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How does child support work in North Carolina?

On Behalf of | Nov 10, 2023 | Divorce

Child support helps ensure a child’s well-being when their parents separate or divorce. North Carolina uses a structured process to calculate child support.

Both parents should understand how child support works to share this important financial responsibility.

Income shares model

North Carolina employs an income shares model to calculate child support. It considers the income of both parents to determine support amounts.  With this approach, children receive a fair and proportional level of support from both parents.

Gross income determination

First, the state determines each parent’s gross income. Gross income includes wages, salaries, bonuses and other forms of compensation. It also covers benefits such as Social Security and workers’ compensation.

Allowable deductions

After establishing gross income, the court allows certain deductions from each parent’s income. These include federal and state income taxes, Social Security contributions, mandatory retirement contributions and health insurance premiums.

Basic Child Support Obligation

Using the parents’ adjusted income, the court refers to the North Carolina Child Support Guidelines to find the Basic Child Support Obligation. This table establishes the family’s BCSO based on the number of children and the combined income of the parents.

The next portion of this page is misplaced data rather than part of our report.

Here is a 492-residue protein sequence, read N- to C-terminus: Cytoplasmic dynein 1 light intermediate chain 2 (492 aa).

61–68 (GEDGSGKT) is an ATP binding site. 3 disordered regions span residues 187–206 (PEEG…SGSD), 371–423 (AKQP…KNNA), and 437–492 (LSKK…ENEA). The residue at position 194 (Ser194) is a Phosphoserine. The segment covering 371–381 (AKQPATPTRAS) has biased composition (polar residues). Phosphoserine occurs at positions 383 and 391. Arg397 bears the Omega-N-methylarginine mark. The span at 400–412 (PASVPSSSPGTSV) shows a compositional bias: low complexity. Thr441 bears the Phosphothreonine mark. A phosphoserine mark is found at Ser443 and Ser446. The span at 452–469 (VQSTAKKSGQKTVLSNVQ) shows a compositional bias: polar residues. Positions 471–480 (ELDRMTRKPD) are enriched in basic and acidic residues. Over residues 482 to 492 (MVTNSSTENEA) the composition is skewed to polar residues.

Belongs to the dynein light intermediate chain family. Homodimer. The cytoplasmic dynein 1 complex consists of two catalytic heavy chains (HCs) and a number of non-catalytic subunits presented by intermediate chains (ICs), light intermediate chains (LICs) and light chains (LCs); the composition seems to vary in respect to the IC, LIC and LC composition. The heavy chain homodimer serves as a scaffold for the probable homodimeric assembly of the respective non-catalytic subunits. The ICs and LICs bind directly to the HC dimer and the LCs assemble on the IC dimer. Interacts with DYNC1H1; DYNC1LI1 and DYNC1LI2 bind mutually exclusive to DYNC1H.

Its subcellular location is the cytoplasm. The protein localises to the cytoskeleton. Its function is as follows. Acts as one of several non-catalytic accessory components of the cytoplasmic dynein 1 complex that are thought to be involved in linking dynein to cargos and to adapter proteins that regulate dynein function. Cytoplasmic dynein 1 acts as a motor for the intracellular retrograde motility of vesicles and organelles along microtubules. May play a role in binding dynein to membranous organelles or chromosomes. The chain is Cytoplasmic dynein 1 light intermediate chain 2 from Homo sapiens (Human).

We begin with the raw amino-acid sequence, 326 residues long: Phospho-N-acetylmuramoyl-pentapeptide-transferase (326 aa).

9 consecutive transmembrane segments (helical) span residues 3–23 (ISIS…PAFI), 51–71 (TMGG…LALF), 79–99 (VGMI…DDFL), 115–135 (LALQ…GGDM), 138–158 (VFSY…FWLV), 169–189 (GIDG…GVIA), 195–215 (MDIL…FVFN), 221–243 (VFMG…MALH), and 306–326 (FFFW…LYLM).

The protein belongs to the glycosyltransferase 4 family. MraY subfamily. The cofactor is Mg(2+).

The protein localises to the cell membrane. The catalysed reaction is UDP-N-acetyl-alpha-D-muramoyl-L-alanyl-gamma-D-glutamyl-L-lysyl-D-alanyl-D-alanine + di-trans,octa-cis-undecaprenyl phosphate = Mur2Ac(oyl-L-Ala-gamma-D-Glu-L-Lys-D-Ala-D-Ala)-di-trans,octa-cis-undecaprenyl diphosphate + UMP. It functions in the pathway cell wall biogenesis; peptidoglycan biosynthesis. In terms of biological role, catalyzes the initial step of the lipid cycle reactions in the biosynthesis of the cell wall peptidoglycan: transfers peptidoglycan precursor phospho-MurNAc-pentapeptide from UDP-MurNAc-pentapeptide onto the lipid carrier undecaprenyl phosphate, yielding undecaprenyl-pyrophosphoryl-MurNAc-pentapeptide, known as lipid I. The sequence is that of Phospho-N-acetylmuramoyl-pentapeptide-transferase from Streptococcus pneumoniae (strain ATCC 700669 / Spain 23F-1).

The court divides the BCSO between the parents proportionally based on income. For example, if one parent earns 70% of their combined adjusted income, that person would be responsible for 70% of the BCSO. The other person would cover 30% of these expenses.

Additional considerations

In some cases, the court may add expenses such as childcare or health insurance to the child support calculation. The parents will also proportionally share these designated costs.

When parents have joint physical custody, the child support calculation may differ. In shared custody situations, the court takes into account the number of overnights each child spends with each parent. According to the Institute for Family Studies, about 71% of noncustodial fathers pay child support compared to 63% of fathers who have joint custody.

By adhering to the state’s guidelines and seeking assistance when needed, parents can reach a fair child support arrangement.